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Knowledge, Attitudes, Beliefs and Behaviors regarding Fruits and Vegetables among Cost-offset Community-Supported Agriculture (CSA) Applicants, Purchasers, and a Comparison Sample

1
Division of Nutritional Sciences, Cornell University, Ithaca, NY 14853, USA
2
Department of Community Development and Applied Economics, University of Vermont, Burlington, VT 05405, USA
3
Department of Public Health, Brody School of Medicine, East Carolina University, Greenville, NC 27834, USA
4
The Evergreen State College, Ecological Agriculture and Food System, Olympia, WA 98505, USA
5
Gillings School of Global Public Health and School of Medicine, University of North Carolina at Chapel Hill, Chapel Hill, NC 27599, USA
*
Author to whom correspondence should be addressed.
Nutrients 2019, 11(6), 1320; https://doi.org/10.3390/nu11061320
Received: 30 April 2019 / Revised: 7 June 2019 / Accepted: 10 June 2019 / Published: 12 June 2019
PDF [359 KB, uploaded 12 June 2019]

Abstract

Community-supported agriculture (CSA) participation has been associated with high fruit and vegetable (FV) consumption, which may be due to better access to FV for CSA purchasers, or to positive knowledge, attitudes, and beliefs (KAB) regarding healthy eating among CSA applicants. The objective of this study was to examine KAB and consumption, in association with application to a cost-offset CSA (CO-CSA) program, and with CO-CSA purchase among applicants. We conducted a cross-sectional survey of CO-CSA applicants and a comparison sample in August 2017. All respondents were English-reading adults with a child 2–12 years old and household income of <185% of the federal poverty level. Among CO-CSA applicants, some were CO-CSA purchasers (n = 46) and some were not (n = 18). An online comparison sample met equivalent eligibility criteria, but had not participated in CSA for three years (n = 105). We compared CO-CSA applicants to the comparison sample, and compared purchasers and non-purchaser sub-groups, using Mann-Whitney U tests and chi-square analysis. CO-CSA applicants reported better knowledge, self-efficacy, home habits, and diet than the comparison sample. Among applicants, CO-CSA purchasers and non-purchasers had equivalent KAB, but children in purchaser households had higher FV consumption than in non-purchaser households (4.14 vs. 1.83 cups, P = 0.001). Future research should explore associations between CO-CSA participation and diet using experimental methods.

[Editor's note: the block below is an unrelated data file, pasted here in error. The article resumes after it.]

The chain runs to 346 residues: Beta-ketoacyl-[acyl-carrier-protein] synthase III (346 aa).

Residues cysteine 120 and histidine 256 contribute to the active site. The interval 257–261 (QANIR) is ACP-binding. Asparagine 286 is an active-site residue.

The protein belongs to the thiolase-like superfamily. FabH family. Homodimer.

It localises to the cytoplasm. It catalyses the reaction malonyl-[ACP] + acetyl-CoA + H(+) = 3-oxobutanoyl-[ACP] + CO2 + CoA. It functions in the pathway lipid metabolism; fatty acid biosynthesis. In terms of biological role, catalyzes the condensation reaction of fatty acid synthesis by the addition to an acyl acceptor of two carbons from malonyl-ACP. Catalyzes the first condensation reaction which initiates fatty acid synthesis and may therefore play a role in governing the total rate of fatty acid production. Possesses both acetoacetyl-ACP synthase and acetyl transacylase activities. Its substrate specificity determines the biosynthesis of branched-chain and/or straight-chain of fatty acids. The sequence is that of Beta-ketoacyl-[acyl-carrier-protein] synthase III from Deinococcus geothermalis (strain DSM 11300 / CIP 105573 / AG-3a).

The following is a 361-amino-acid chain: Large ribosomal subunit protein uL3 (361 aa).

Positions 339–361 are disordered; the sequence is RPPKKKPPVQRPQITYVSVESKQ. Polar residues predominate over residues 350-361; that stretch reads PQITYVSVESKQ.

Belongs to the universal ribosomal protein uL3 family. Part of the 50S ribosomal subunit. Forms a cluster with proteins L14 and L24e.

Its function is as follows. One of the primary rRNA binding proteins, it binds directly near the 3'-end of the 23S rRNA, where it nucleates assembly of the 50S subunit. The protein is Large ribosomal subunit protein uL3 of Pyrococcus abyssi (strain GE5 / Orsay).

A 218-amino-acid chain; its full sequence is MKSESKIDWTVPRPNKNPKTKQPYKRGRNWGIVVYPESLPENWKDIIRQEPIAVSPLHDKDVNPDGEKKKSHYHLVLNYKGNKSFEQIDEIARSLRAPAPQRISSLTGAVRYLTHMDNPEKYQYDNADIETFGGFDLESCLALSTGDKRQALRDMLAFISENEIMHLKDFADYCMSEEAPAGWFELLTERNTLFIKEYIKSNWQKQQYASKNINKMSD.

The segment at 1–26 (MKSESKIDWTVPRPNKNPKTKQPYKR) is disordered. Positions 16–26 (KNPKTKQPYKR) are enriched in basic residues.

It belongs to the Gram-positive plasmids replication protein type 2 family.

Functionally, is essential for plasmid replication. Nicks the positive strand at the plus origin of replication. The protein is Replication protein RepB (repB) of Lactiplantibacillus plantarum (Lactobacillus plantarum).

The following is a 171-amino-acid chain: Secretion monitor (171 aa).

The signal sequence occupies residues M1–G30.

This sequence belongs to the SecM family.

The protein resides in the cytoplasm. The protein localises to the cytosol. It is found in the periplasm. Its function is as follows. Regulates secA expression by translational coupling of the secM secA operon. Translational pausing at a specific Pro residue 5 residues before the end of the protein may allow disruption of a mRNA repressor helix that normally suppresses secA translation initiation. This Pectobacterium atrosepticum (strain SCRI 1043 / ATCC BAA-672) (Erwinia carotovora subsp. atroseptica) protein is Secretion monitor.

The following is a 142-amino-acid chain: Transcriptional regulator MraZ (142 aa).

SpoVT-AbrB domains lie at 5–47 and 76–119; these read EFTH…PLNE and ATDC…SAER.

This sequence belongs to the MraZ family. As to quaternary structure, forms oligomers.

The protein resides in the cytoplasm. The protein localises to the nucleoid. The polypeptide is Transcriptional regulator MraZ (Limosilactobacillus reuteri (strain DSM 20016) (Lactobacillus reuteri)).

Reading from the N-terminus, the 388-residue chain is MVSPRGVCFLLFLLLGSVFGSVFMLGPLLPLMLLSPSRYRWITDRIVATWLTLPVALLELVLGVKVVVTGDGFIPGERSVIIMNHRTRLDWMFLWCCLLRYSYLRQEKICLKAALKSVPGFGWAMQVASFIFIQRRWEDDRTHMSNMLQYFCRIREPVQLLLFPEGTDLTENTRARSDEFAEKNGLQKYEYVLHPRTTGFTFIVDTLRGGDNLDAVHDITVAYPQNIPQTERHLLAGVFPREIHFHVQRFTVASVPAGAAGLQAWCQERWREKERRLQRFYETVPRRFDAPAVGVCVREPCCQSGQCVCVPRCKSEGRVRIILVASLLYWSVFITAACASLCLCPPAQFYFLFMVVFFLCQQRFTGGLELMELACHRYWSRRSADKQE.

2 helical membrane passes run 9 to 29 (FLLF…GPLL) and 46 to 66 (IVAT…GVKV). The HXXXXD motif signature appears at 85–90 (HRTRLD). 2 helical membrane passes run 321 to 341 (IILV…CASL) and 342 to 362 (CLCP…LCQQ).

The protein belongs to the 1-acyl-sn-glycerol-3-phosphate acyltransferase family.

Keywords: fruits and vegetables; dietary quality; local food; community-supported agriculture (CSA); low-income fruits and vegetables; dietary quality; local food; community-supported agriculture (CSA); low-income
This is an open access article distributed under the Creative Commons Attribution License which permits unrestricted use, distribution, and reproduction in any medium, provided the original work is properly cited (CC BY 4.0).
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Hanson, K.L.; Volpe, L.C.; Kolodinsky, J.; Hwang, G.; Wang, W.; Jilcott Pitts, S.B.; Sitaker, M.; Ammerman, A.S.; Seguin, R.A. Knowledge, Attitudes, Beliefs and Behaviors regarding Fruits and Vegetables among Cost-offset Community-Supported Agriculture (CSA) Applicants, Purchasers, and a Comparison Sample. Nutrients 2019, 11, 1320.

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